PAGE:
Elvis has returned to the building.
The King is back on the big screen this week in the shape of director Baz Luhrmann’s musical biopic, simply titled, Elvis.
Given the subject matter, and with Luhrmann at the helm, Elvis the movie should be brash mesh of razzmatazz and good old-fashioned rock n’ roll.
Austin Butler, fresh from playing a member of the Manson family in Quentin Tarantino’s Once Upon A Time In Hollywood, steps into the King’s blue suede shoes, while Tom Hanks is his famously controlling manager, Colonel Tom Parker.
So, to paraphrase superlative music biopic spoof Walk Hard: The Dewey Cox Story, Elvis Presley needs to think about his entire life before he plays…
But will this version of the Elvis story (Kurt Russell wore the famous white jumpsuit in a 1979 TV movie) stand the test of time and take its place among the starry line-up of the best music biopics?
Read more: Are you a music biopic expert?
Let’s look at the movies it will have to match to make that list.
Bohemian Rhapsody (2018)
No one can ever match Freddie Mercury, but Rami Malek gives it a real good go, bagging a Best Actor Oscar in the process.
The film contains a collection of historical inaccuracies longer than any Live Aid setlist, but is at its best when dissecting just how Queen’s most celebrated songs were brought to life.
Sam Riley plays Joy Division singer Ian Curtis in rock photographer turned debut director Anton Corbijn’s first foray behind a different camera.
Bleak, beautiful, uplifting and tragic, it made perfect sense to print the film in black and white, capturing late-70s Britain and the life of a singer who left us far too soon.
Behind the Candelabra (2013)
Michael Douglas has always been renowned for playing anti-heroes (Falling Down, Fatal Attraction, Basic Instinct, Wall Street), but none quite as stylish as Liberace, the celebrated American pianist who is the focus of prolific director Steven Soderbergh’s HBO biopic.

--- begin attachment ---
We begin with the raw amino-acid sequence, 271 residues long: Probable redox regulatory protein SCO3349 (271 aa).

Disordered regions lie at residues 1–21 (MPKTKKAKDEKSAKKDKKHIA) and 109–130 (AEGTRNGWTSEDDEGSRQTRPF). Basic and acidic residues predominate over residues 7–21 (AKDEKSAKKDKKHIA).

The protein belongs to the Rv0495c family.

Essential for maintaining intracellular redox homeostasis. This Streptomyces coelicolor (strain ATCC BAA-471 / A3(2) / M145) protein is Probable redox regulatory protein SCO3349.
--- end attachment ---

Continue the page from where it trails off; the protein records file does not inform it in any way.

Regular Soderbergh collaborator Matt Damon plays Liberace’s lover, and the two actors gamely disappear into the material, which ends up as an unflinching look at the life of a Las Vegas legend.
Straight Outta Compton (2015)
Has a music biopic ever got so much mileage out of the song that inspired its title?
The NWA big screen story features the LA rappers’ signature tune almost as much as That Thing You Do! pops up in the fictional story of The Wonders.
But repeat plays only emphasise its power in director F Gary Gray’s film, which has a super (South) central performance by O’Shea Jackson Jr, playing his father, rapper Ice Cube.
If you want to actually learn anything about Elton John’s life, you’ve come to the wrong place. For instance, the artist formerly known as Reginald Dwight did not take his stage surname from Beatle John Lennon, as the movie suggests, but from his old mentor, Long John Baldry.
But historic inaccuracies aside, Rocketman blasts through the hits that made Elton a star. Credit to actor Taron Egerton too for belting out those hits with his own voice.